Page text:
Greg "Creamo" Liss, the bassist of the band, had been there before through his work with 805, Tim and Vinnie had been to the big show rodeo with The Masters Of Reality as well. It probably would have helped to talk with them to get some kind of perspective, but The Bogeymen weren't that type of band where nurturing was up front. There was plenty of nurturing going on in back channels, but at the surface it took the shape of "Fighting, Fucking and Shoving Sore-Assed Ducks In Salt Water".

You either sank or swum. You either emerged from the fires of The General's Gauntlet steeled as a man, or you got crushed in the process. End of story. No one was going to appear to hold your hand. The fact that I was being guarded, and nurtured, was hidden from me at the time.

My role in the Bogeymen had pretty much been defined by that point. The record had been recorded after a year of stasis via the legal wrangling to avoid being signed to Delicious Vinyl, but that battle had been lost. The actual recording and mixing of "No Such Thing As" was an epic battle as well, but one that was survived.... barely.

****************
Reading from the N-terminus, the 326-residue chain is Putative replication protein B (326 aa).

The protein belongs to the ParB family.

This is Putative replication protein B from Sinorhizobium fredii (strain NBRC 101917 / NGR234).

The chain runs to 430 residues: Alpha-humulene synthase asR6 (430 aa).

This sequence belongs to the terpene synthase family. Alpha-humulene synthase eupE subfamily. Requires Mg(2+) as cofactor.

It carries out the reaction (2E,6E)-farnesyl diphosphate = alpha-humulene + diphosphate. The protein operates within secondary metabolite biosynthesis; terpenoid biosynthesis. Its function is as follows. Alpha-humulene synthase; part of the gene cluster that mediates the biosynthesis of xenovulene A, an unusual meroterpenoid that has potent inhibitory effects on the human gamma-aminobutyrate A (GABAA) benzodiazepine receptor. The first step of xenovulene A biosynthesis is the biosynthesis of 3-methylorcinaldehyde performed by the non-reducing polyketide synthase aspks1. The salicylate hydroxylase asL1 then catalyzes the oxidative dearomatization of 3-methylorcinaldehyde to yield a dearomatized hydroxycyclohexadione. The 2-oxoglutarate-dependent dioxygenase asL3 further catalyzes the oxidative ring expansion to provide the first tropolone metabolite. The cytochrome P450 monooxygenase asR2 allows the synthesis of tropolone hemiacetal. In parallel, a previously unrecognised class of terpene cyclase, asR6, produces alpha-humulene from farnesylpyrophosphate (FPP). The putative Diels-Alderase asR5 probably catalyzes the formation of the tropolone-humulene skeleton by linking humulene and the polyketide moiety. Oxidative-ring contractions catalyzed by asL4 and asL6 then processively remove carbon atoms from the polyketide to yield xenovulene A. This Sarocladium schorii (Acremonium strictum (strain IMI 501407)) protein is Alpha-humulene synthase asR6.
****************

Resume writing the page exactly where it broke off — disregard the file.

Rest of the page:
After recording, we went out to LA to throw some shapes basically, but ostensibly to mix the record. But when the final mixing sessions were completed, marketing campaigns, manufacturing of the record, art design decisions, and tour plans were being developed, as a sideman, it was more limbo. Be patient, and wait for the next trick. I did get to sit in on the mastering session during that period, and that was a thrill of a lifetime to watch Bob Ludwig at Master Disc master a record in real time.

Those type of experiential teaching moments were worth all the time you sat with your thumb up your ass.

Tim didn't have to include me in those types of activities, and yet he did. He was always teaching me; pushing me to meet my potential and dragging me across the benchmarks of his own incredibly high standards, even if most times he didn't want me to see a visible hand on the puppet string.

I was infantry. A soldier that followed orders on a need-to-know basis. A sideman, and the lowest guy on the totem pole, and the food chain. But I was there. I was on the ride, but I had no aspect of control of the ride. I pulled up in that wheat field pretty much clueless.